Build this simple, above-ground pond in a weekend. It features a fountain and a trellis. It's attractive, yet you avoid the tough digging chore. Plus it's less of a hazard for toddlers than an in-ground pond.
Fountain prices range from $25 to over $1,000.
Ponds don't necessarily have to be in the ground. By adopting some of the techniques and materials used in the wood foundation industry, you can build a pond above ground a whole lot faster and easier. An above-ground design may be safer, too, but always supervise small children around any type of pond.
In this story, we'll show you all the steps you'll need to build your own version. We built the pond with treated wood for longevity and used rough-sawn cedar for the trim and the trellis. But if cedar isn't available, you can use any weather-resistant material including treated wood, cement board siding, vinyl, composite wood or any mix of these in your area. You can make your pond longer or wider (stay under 6 ft. long on either wall), but don't make it any deeper or the walls may bow. You'll only need a circular saw to build your pond plus the usual carpentry hand tools, but a miter saw makes faster, more accurate cuts. You'll need a jigsaw to cut the curved trellis parts.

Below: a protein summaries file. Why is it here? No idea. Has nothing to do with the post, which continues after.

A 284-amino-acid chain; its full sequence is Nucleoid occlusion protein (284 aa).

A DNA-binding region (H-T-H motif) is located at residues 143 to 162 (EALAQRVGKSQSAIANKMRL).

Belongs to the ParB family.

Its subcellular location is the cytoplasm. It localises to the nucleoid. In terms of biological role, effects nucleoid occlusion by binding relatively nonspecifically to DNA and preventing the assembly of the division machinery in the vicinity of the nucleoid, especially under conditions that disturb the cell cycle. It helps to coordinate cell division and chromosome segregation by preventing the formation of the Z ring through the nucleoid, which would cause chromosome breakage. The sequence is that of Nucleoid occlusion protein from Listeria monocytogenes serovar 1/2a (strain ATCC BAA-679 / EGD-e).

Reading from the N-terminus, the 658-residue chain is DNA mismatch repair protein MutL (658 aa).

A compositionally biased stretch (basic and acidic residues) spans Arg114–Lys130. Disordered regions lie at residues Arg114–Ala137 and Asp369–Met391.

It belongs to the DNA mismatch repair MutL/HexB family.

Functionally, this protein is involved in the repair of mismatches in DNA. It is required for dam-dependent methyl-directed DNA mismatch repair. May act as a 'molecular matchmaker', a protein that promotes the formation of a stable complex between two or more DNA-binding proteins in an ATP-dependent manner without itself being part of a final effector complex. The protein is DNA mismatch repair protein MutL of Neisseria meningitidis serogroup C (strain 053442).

Expect to spend about $300 for the box and trellis materials, $80 for the liner and another $75 for the pump. Fountain “masks” can range in cost from $25 for small plastic ones to $1,500 for elaborate bronze or lead casts. The fiberglass lion's head shown cost about $120.
NO-DIG: With this design, there's practically none of the worst part of pond building—gut-busting digging. And that also means there's no huge pile of dirt to get rid of.
FAST: Talk about instant gratification! Build the walls and trellis in the morning and assemble the pond in the afternoon. Add the trim the next day and go buy goldfish!
SAFER: Traditional in-ground ponds can be a drowning hazard for toddlers and pets. With this above-ground design, the risk is reduced.